Frank Stella, And the Holy One, Blessed Be He, Came and Smote the Angel of Death, from Illustrations After El Lissitzsky's Had Gadya, 1984
|Frank Stella (1936 - )
|And the Holy One, Blessed Be He, Came and Smote the Angel of Death, from Illustrations After El Lissitzsky's Had Gadya, 1984
|Illustrations after El Lissitzky’s Had Gadya, 1984
|Lithograph, linocut, and screenprint with hand-coloring and collage, on T.H. Saunders and Somerset papers
|51 in x 41 3/8 in (129.5 cm x 105.1 cm)
|51 in x 41 3/8 in (129.5 cm x 105.1 cm)
|61 in x 51 3/8 in (154.94 cm x 129.54 cm)
|Numbered from the edition of 60 in pencil in the lower center.
|This work is hand signed and dated by Frank Stella (Massachusetts,1936 - ) in pencil in the lower center.
|This work is in excellent condition.
Frank Stella, Had Gadya, In And the Holy One, Blessed Be He, Came and Smote the Angel of Death, 1984; Frank Stella engages twisting forms and vibrant color to create a vision of abstraction. Unlike the crisp lines of solid color and interlocking geometric shapes in the artist’s earlier work, this work playfully departs from visual regulation and order. During his early career as an artist, Stella articulated the notion that a picture was merely "a flat surface with paint on it – nothing more,” but And the Holy One, Blessed Be He, Came and Smote the Angel of Death, 1984, challenges the confinement of the flat surface. The white and gray undulating form to the upper right of the image breaks past the edge, as does the tip of the blue cylindrical-like tube pointed past the lower boarder of the image. The chaos of the composition also conveys a sense of movement that threatens the limits of the image.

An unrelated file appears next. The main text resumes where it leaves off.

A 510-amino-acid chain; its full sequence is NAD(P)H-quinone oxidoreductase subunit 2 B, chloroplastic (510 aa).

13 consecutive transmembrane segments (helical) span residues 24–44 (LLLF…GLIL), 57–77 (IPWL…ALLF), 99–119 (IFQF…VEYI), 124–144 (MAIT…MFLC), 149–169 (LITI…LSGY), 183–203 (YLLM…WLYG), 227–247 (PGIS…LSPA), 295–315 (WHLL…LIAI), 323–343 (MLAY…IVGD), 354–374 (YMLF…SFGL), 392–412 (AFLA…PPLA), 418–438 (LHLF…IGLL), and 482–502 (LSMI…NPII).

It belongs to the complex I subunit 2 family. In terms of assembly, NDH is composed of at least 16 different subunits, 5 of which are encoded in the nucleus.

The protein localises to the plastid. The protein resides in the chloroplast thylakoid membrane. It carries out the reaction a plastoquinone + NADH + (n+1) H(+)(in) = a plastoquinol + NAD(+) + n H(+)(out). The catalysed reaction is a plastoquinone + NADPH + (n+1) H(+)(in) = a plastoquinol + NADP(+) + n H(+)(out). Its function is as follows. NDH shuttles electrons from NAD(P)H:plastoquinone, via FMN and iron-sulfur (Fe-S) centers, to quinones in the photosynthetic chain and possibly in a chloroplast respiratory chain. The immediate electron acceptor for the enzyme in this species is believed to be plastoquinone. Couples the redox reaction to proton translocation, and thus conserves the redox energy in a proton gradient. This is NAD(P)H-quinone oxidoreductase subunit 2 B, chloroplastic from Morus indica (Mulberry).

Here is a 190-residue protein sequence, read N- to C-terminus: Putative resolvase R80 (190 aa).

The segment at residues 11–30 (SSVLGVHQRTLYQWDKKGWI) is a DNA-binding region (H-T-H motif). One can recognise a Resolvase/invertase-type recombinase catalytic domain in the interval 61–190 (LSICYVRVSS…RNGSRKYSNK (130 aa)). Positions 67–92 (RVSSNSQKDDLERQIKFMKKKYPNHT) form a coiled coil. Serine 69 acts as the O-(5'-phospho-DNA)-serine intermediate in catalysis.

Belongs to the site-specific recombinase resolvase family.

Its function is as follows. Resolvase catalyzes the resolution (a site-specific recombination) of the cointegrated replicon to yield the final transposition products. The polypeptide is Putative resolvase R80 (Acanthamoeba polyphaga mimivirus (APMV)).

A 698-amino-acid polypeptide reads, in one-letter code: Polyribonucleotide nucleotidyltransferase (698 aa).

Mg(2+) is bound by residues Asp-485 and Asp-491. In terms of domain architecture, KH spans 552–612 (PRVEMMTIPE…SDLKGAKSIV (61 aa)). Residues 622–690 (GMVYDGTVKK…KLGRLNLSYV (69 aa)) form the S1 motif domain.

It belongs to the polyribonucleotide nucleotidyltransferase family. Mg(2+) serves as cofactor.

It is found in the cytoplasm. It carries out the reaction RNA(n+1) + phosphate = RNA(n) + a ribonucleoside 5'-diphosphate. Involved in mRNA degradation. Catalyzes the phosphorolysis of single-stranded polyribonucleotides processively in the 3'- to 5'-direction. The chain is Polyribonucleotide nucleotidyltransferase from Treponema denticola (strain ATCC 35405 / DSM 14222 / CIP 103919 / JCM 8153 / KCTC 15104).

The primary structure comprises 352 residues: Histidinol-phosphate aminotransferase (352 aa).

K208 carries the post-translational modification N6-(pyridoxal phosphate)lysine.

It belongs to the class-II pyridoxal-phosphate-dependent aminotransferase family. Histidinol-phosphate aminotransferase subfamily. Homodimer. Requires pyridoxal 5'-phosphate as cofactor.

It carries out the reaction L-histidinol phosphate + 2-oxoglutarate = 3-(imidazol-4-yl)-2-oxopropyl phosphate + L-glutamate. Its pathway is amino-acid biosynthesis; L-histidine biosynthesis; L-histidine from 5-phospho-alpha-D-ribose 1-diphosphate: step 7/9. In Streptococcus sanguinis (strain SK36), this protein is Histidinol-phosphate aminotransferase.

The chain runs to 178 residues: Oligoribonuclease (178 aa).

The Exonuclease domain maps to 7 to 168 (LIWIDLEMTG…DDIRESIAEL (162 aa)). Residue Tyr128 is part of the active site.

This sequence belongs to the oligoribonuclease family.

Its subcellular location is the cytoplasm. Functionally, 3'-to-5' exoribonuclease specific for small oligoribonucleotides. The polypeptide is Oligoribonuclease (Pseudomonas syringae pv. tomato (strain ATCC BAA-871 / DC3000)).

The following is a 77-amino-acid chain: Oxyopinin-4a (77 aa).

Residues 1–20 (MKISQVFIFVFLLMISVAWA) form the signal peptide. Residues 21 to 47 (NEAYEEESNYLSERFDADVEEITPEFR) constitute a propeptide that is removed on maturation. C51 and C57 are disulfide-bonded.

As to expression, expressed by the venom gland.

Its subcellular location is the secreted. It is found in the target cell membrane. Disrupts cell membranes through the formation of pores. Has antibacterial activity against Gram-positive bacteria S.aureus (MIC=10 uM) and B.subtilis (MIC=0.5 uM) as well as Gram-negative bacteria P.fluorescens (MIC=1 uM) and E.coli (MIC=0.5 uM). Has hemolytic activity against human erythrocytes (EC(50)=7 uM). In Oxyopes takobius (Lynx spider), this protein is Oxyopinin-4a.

Created in 1984, Frank Stella And the Holy One, Blessed Be He, Came and Smote the Angel of Death is a lithograph, linocut, and screenprint with hand-coloring and collage on T.H. Saunders and Somerset papers. Published by Waddington Graphics, this work is hand signed and dated by Frank Stella (Massachusetts,1936 - ) and numbered from the edition of 60 in pencil in the lower center.
Frank Stella Had Gadya Series:
American artist Frank Stella is renowned for his significant contributions to the minimalist and abstract expressionist art movements. While he is primarily associated with his minimalist works, Stella has explored various styles and themes throughout his career and artistic journey. One notable series by Frank Stella is the "Gadya" series, which he created in the late 1980s.
Consisting of a group of prints and sculptures, the “Gadya” series draws inspiration from the traditional Jewish Passover song called "Had Gadya," which recounts a fable-like story. Stella's interest in this song and its narrative structure led him to create a body of work that combines abstraction, color, and intricate compositions.
The "Gadya" series marked a departure from Stella's earlier minimalist approach, characterized by simple geometric shapes and monochromatic color palettes. In this series, Stella introduced more organic and curvilinear forms, vibrant colors, and complex layering techniques. The works display a dynamic energy, filled with movement and intricate interplay between shapes and colors.